When I was thinking of the dumbest things on cars mandated by governments, I went straight for bad headlights and stupid automatic seatbelts. And I totally forgot about another silly and short-lived U.S. requirement: the 85 mph speedometer.
Lasting between 1979 and the early 1980s as a law, the 85 mph speedo did not have the intended result of actually making people drive no faster than 85 mph. And look what we have today, 160 mph-speedos in a 2.0-liter Passat TDI. That's so useful!
When I was young, I usually saw these 85 mph speedos in cars like the Buick Century and Ford Tempo and assumed 85 was really as fast as that car would go. That's totally believable. But then you remember that fast (for the late '70s/early '80s) cars like a Corvette or Porsche had these things.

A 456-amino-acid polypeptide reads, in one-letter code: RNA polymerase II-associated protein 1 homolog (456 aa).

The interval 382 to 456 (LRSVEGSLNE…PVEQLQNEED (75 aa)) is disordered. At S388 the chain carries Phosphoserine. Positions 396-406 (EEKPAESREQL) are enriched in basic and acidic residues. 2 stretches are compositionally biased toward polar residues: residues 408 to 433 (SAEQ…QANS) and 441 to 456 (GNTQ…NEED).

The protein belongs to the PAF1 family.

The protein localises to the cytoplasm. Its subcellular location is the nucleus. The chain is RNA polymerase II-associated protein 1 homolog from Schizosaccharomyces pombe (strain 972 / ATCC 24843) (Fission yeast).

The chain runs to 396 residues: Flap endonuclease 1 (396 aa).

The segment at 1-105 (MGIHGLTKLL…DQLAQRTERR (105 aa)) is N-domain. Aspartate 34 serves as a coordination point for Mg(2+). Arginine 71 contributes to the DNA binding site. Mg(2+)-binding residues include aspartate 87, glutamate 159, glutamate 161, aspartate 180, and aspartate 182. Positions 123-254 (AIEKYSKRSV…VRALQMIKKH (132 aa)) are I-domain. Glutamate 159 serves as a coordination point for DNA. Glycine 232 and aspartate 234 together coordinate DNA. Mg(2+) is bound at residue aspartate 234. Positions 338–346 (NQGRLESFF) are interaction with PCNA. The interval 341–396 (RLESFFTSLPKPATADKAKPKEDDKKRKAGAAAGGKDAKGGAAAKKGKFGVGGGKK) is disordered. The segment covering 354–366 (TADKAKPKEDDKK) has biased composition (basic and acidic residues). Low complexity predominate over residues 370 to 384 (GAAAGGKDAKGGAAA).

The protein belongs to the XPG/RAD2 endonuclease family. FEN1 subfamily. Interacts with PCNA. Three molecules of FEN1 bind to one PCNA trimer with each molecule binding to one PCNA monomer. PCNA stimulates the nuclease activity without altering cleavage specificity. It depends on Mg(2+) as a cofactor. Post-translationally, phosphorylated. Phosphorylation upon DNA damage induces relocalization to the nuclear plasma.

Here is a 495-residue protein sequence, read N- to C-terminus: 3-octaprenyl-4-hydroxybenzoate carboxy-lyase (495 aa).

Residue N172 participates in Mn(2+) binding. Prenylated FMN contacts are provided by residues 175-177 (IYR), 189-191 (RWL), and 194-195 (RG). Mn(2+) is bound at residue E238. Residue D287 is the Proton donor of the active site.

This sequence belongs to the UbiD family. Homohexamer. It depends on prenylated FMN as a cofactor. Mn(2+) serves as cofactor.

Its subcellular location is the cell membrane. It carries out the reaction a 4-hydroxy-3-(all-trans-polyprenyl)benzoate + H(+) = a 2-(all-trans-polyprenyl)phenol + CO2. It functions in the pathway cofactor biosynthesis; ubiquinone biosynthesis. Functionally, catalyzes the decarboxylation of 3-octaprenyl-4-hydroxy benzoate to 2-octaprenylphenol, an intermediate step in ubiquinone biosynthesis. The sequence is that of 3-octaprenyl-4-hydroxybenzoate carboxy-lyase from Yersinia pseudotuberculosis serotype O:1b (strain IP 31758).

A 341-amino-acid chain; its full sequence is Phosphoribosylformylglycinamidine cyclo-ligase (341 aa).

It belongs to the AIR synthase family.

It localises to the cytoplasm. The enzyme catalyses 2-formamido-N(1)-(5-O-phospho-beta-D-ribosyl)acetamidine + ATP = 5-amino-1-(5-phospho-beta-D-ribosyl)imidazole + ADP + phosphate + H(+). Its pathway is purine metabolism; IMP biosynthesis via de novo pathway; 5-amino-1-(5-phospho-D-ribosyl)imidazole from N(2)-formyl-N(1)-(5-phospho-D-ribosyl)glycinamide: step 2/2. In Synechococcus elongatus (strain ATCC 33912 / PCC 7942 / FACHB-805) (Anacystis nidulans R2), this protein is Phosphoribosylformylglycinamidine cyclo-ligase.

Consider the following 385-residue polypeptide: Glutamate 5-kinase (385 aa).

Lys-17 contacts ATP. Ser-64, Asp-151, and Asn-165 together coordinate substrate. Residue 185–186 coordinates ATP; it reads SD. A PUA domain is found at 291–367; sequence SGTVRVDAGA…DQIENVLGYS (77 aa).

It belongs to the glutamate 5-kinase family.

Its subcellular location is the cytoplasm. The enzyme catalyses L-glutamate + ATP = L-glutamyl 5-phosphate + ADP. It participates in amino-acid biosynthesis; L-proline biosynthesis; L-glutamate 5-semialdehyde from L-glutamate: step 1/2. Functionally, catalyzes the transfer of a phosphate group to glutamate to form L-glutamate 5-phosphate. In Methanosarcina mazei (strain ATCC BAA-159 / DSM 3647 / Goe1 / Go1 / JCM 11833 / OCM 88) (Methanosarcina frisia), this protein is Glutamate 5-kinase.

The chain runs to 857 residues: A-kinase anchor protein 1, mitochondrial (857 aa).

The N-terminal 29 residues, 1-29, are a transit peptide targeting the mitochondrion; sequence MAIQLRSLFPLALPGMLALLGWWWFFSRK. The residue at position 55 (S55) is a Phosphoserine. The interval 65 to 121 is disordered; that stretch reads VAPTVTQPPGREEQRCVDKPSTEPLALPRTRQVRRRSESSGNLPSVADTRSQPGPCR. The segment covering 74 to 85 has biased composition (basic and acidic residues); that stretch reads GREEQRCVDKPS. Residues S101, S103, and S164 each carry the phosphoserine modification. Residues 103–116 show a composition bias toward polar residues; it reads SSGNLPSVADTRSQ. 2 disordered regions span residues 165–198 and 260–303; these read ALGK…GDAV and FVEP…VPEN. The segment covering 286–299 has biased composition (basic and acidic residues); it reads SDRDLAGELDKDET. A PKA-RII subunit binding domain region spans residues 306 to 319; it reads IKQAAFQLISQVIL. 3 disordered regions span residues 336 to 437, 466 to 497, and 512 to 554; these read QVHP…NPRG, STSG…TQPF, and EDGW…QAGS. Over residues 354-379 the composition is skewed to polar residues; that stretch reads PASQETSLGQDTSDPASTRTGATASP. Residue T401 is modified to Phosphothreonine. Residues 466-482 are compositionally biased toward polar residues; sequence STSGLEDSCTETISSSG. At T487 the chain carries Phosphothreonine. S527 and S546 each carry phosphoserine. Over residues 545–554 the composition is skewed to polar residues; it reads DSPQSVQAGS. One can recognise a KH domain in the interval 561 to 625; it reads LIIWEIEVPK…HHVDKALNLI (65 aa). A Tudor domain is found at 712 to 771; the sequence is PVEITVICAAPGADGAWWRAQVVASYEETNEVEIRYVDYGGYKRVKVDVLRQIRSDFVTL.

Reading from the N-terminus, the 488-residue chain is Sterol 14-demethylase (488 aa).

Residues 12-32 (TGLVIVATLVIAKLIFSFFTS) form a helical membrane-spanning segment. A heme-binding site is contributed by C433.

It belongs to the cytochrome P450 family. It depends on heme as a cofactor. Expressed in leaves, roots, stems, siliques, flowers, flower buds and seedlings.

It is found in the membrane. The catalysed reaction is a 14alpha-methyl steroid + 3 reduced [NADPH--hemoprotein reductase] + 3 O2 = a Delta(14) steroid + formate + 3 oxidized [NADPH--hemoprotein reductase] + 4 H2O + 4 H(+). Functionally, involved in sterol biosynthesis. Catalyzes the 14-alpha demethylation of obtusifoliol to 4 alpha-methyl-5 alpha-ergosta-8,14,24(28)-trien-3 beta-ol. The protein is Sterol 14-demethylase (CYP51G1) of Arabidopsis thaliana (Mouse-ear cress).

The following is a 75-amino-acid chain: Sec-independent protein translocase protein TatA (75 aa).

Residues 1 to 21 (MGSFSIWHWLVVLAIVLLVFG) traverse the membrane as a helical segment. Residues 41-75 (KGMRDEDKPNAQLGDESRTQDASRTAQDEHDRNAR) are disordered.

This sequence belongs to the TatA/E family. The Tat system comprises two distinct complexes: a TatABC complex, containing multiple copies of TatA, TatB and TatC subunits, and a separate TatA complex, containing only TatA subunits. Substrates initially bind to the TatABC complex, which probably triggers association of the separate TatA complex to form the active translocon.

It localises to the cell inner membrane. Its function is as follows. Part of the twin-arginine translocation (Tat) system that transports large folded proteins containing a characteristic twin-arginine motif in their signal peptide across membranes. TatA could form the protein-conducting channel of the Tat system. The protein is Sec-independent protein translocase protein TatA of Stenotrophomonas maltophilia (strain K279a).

Leadbull illustrates the problem:
"Sir, do you know how fast you were going?"
"No, I clocked you at 120."
"But the needle said 85."
Someone who thought the 85 mph speedometer was a good idea should've made like an 86+ indicator.
Officer: "Do you know I clocked you at 86+?"
This is why digital speed readouts in cars caught on, isn't it?